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Carmarthenshire

Council outlines efforts to relieve significant pressure on social care services in Carmarthenshire

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Carmarthenshire’s statutory director of social services has described the impact of national social care pressures locally and the significant efforts underway to manage demand.

Jake Morgan, Carmarthenshire County Council’s Director of Communities, has presented a report to the council’s Cabinet explaining the challenges and risks being faced at a time when pressure on recruitment across Wales has impacted significantly on the delivery of social care.

His report notes that although the greatest pressure is in delivering services to older people, there are also challenges in delivery of care for adults with mental health and learning disabilities and for children requiring care.

At present, there are more people than ever waiting for a homecare package either in the community or in hospital.

The residential care home sector is described as being ‘stretched but stable’, and although also affected by staffing issues the biggest impact is said to be caused by Covid-19 guidance – at present a third of homes in Carmarthenshire are currently unable to take new admissions because of enhanced restrictions.

A range of measures have been undertaken to manage the situation – targeted efforts are being made to recruit and retain staff which has started to see applications coming in through a fast-tracked recruitment programme, with longer-term apprenticeship and traineeship opportunities as part of future planning.

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Meanwhile those waiting for care are being risk assessed with priority being given to the most vulnerable, and alternative packages being offered as a short-term measure.

Alternative care and ‘step down’ options are being developed with the health board to help improve patient flow.

The report also highlights the need for a long term funding settlement from Welsh Government to transform the way in which social care is delivered.

Cllr Jane Tremlett, Cabinet Member for Health and Social Care, said: “We are doing everything possible to support those who need our help, whilst also supporting the workforce who are doing such a wonderful job under such great pressure.

“The Director’s report sets out a challenging position but should reassure that the situation is being very carefully monitored and managed.”

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Carmarthenshire

Proposed locations for controversial new hospital site to be reviewed

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Hywel Dda University Health Board will undertake a review of potential sites as part of the ongoing process to identify a suitable location for a new hospital.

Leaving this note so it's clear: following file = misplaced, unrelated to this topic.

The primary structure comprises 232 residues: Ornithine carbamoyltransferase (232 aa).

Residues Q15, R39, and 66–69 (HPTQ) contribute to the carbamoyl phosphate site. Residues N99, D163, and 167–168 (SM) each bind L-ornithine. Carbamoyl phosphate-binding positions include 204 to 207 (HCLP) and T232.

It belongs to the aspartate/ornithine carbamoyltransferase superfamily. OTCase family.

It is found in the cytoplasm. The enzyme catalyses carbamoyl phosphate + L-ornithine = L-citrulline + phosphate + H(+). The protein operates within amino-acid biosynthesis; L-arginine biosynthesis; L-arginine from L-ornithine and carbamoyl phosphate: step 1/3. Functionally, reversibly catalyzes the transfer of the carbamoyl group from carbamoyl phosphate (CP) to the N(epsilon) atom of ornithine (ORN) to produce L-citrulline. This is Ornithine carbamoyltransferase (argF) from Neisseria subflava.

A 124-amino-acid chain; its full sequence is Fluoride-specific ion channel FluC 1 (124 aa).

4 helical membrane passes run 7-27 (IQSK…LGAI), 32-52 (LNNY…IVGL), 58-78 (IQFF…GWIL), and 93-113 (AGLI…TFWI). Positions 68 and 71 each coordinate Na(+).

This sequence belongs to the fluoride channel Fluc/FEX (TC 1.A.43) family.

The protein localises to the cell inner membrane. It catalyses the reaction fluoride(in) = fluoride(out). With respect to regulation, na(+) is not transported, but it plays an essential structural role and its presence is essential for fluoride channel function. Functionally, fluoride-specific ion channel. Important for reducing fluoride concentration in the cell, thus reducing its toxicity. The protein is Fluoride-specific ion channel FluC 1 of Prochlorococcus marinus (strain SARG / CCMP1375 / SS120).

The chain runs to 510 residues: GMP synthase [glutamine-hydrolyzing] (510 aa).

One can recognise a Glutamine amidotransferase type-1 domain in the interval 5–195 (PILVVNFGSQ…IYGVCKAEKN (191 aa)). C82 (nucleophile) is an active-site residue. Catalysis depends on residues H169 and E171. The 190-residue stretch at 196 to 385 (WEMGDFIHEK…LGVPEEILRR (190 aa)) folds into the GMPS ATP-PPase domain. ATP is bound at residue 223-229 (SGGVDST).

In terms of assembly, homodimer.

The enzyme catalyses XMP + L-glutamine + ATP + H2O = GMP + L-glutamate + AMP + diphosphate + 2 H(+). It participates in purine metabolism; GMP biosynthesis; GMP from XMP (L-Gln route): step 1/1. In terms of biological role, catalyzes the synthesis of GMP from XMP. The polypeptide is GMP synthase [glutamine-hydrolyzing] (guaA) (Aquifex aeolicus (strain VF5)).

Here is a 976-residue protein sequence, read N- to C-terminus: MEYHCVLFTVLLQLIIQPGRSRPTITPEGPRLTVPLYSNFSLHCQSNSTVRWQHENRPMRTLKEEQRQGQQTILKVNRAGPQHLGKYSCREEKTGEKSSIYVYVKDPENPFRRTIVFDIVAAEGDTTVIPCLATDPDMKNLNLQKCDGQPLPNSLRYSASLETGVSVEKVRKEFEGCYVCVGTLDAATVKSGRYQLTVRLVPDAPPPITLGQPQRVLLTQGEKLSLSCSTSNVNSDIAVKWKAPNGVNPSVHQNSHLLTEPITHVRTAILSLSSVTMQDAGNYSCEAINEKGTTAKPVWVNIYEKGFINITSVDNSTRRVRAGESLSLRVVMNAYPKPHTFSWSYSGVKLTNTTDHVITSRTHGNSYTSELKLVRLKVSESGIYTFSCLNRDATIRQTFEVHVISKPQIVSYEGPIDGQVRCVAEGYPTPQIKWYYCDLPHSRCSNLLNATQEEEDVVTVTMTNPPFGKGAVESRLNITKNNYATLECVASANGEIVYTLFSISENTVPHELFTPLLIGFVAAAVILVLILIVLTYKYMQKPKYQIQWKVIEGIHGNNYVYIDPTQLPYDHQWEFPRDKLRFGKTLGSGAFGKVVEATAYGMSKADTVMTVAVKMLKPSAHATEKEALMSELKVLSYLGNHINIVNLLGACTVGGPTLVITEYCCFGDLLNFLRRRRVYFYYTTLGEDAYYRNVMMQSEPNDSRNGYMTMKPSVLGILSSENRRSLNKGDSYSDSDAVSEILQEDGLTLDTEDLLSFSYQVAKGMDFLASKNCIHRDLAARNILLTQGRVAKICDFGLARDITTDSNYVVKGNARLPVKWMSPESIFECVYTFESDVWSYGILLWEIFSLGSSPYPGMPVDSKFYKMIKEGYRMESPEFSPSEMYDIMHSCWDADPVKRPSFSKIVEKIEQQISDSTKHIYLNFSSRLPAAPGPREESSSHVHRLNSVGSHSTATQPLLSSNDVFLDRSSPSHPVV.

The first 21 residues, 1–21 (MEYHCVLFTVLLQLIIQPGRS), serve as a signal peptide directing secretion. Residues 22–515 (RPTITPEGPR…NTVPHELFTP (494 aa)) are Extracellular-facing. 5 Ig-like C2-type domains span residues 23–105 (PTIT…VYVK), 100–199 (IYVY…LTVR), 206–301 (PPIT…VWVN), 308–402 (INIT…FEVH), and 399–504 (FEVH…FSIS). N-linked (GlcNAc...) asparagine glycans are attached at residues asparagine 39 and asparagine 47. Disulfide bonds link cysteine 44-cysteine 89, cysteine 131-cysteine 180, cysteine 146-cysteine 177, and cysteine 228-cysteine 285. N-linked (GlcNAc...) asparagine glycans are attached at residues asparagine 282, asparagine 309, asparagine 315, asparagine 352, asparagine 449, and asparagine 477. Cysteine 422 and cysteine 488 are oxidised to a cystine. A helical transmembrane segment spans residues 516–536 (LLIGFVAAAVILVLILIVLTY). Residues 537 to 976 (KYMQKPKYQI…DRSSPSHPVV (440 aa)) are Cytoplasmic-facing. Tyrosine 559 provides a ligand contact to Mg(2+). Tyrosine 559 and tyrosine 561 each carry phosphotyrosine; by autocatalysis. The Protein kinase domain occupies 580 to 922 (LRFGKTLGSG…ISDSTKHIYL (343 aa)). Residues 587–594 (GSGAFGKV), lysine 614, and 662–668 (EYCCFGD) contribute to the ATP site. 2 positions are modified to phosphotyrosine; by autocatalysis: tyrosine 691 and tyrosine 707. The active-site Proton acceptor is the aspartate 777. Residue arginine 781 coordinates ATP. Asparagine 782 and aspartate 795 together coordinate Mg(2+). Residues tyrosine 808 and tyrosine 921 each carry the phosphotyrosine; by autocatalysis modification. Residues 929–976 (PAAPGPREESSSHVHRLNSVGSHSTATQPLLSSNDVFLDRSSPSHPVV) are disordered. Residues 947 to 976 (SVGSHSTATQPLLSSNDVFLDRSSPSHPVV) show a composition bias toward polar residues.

Eleven sites will be assessed on Friday 22 October, including those identified by members of the public during the six-week engagement exercise, which took place earlier this year.

This stage of the process is intended to lead to the creation of a shortlist of sites. This will be subject to further detailed appraisal with significant public and wider stakeholder involvement. The final decision about the chosen site will be made by the health board, in agreement with Welsh Government.

Steve Moore, Chief Executive of Hywel Dda UHB, said: “The building of a new hospital is a major long-term project, which is why we place great emphasis on being open and transparent about the process involved.

“The process we are following includes developing a programme business case to support our strategy for community and hospital-based health and care. As part of the process to apply for funding from the Welsh Government, we will submit the programme business case, and then individual outline business cases, then the final business cases for the new infrastructure we will need. The health board will therefore engage with the public on a regular basis between now and the submission of the final business cases to ensure your views are fully considered.

“I understand and recognise there are passionate feelings about a new hospital, but we strongly believe a new facility is essential for urgent and planned care in the south of the Hywel Dda area. It will provide trauma care and be the main emergency department for the south of our area.

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“I can also reassure the public that we have no plans or intention to close either Glangwili or Withybush hospitals. We will engage further on how these hospitals could work alongside the proposed new hospital.”

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Carmarthenshire